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Pussy Riot found guilty of hooliganism in stunt against Putin

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Updated: August 17, 2012 11:03AM



MOSCOW — A judge found three members of the provocative punk band Pussy Riot guilty of hooliganism on Friday, in a case that has drawn widespread international condemnation as an emblem of Russia’s intolerance of dissent.

The judge said the three band members “committed hooliganism driven by religious hatred” and offended religious believers. The three were arrested in March after a guerrilla performance in Moscow’s main cathedral calling for the Virgin Mary to protect Russia against Vladimir Putin, who was elected to a new term as Russia’s president two weeks later.

Nadezhda Tolokonnikova, 23; Maria Alekhina, 24; and Yekaterina Samutsevich, 29, face a maximum seven years in prison, although the prosecutors asked for a three-year sentence. They stood in a glass cage in the courtroom, sad smiles sometimes flickering on their lips, as the judge read out the testimony of prosecution witnesses accusing them of sacrilege and “devilish dances” in church.

On the street outside, hundreds of Pussy Riot supporters chanted “Russia without Putin!” amid a heavy police presence. Police rounded up a few dozen protesters, including former world chess champion Garry Kasparov, who is a leading opposition activist, and leftist opposition group leader Sergei Udaltsov.

Judge Marina Syrova was still reading a synopsis of the case, but the sentence could be handed down at any time.

Putin himself has said the band members shouldn’t be judged too harshly, perhaps taking note of a wave of global outrage.

Even if the women are sentenced only to the five months already served, the case has already strongly clouded Russia’s esteem overseas and stoked the resentment of opposition partisans who have turned out in a series of massive rallies since last winter.

It also underlines the vast influence of the Russian Orthodox Church. Although church and state are formally separate, the church identifies itself as the heart of Russian national identity and critics say its strength effectively makes it a quasi-state entity. Some Orthodox groups and many believers are urging strong punishment for an action they consider blasphemous.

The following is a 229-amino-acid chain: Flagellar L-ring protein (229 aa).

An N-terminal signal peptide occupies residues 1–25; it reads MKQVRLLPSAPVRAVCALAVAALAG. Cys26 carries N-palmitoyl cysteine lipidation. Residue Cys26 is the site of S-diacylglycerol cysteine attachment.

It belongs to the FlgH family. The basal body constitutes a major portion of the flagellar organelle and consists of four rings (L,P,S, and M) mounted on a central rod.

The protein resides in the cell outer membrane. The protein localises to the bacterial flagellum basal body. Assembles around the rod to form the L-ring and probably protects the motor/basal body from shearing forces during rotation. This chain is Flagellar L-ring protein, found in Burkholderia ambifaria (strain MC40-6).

Celebrities including Paul McCartney, Madonna and Bjork have called for the band members to be freed, and other protests timed to just before the verdict or soon afterward were planned in more than three dozen cities worldwide. In the Russian capital activists put the band’s trademark ski masks, or balaclavas, on several statues across town.

“This is all nonsense,” said Boris Akunin, one of Russia’s best known authors. “I can’t believe that in the 21st century a judge in a secular court is talking about devilish movements. I can’t believe that a government official is quoting medieval church councils.”

Before Friday’s proceedings began, defense lawyer Nikolai Polozov said the women “hope for an acquittal but they are ready to continue to fight.”

The case comes in the wake of several recently passed laws cracking down on opposition, including one that raised the fine for taking part in an unauthorized demonstrations by 150 times to 300,000 rubles (about $9,000).

Another measure requires non-government organizations that both engage in vaguely defined political activity and receive funding from abroad to register as “foreign agents.”



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